Historiography: Theory of Knowledge (TOK) in History - Three 1-hour sessions


The following materials have been designed to help deliver Theory of Knowledge (TOK) in History at IB (International Baccalaureate) Level to my students at the International School of Toulouse.

As well as making regular reference to TOK issues within normal lessons, I also deliver three sessions of one hour each to all of Year 12 (whether or not they study history), and round the unit off by setting a relevant TOK essay title from the IB syllabus (these are provided annually in advance).

Session 1: Sources

[student worksheet | teacher notes]

Introduction: Why and How is History Produced?

The Historians and their Sources

This session makes use of the following two video clips which illustrate the problem of the 'language gap' when trying to interpret historical sources:

Video Clip 1: Great Train Robbery Video Clip 2: World War Two Pilots

Session 2: Historians

[Student worksheet | Teacher notes]

This session makes use of the following two video clips, both of which demonstrate the danger of taking even 'documentary' evidence at face value:

Video Clip 1: World War Two Video Clip 2: The World at War:
Demonisation of Hitler

Session 3: Histories

[Student worksheet | Teacher notes]

This session makes use of the following two video clips which demonstrate the ideas of accidentalism and determinism respectively.


Appendix 1: TOK in History - stimulus questions grid

The following grid outlines the main Ways of Knowing identified in the TOK history syllabus, along with the specified areas for consideration with regard to History in particular. These are laid out in a grid with a question provided which covers all possible crossover discussion points. Useful for classroom stimulus and ideas for how to incorporate TOK into classroom discussions, debates, starters and plenaries.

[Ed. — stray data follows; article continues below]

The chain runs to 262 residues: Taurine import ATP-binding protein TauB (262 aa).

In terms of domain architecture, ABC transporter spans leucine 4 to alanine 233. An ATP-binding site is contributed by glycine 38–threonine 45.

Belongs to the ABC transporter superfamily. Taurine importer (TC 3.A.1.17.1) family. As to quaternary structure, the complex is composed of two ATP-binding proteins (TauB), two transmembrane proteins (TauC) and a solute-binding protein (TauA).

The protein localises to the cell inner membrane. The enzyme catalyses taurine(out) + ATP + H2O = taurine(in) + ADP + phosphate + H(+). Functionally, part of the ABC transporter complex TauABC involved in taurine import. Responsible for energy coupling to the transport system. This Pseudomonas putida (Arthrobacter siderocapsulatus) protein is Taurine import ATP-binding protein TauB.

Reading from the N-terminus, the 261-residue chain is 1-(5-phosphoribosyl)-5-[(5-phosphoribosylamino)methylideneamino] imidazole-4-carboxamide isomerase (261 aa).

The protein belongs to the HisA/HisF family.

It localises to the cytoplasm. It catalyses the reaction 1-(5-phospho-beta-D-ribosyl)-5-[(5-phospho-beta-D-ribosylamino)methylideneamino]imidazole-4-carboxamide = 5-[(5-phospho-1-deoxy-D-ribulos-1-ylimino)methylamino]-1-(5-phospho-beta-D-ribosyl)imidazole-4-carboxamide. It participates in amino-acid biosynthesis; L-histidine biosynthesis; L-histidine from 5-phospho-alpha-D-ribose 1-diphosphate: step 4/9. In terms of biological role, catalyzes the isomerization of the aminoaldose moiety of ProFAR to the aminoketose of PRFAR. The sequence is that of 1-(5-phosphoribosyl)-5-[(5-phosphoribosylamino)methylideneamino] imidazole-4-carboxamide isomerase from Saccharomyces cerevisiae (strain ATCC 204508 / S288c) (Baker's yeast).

[click here for a printable version]

Appendix 2: A revision summary grid of historiographical terms

Observations: Leopold von Ranke's Historicism movement in the late 19th Century laid the framework for modern historiography. From the scientific methods of source analysis it promoted, historians quickly moved from describing "what" happened and towards a consideration of "why". In the late 20th Century, however, the postmodernists argued that Historicism was fundamentally flawed: all historical sources were both biased and incomplete so it was impossible to reach any valid conclusions. This created "The Crisis of History" which has called into question the whole validity of the discipline.

[click here for a printable version]


Buy now Buy now Buy now Buy now


© 1998-2021 Russel Tarr, Limited! (Reg. 6111680)
High Park Lodge, Edstaston Wem, Shropshire, England, SY4 5RD. Telephone/Fax: 01939 233909

All rights reserved | Privacy Policy | Contact

  WARNING: Your account expires in days. RENEW NOW to avoid losing access!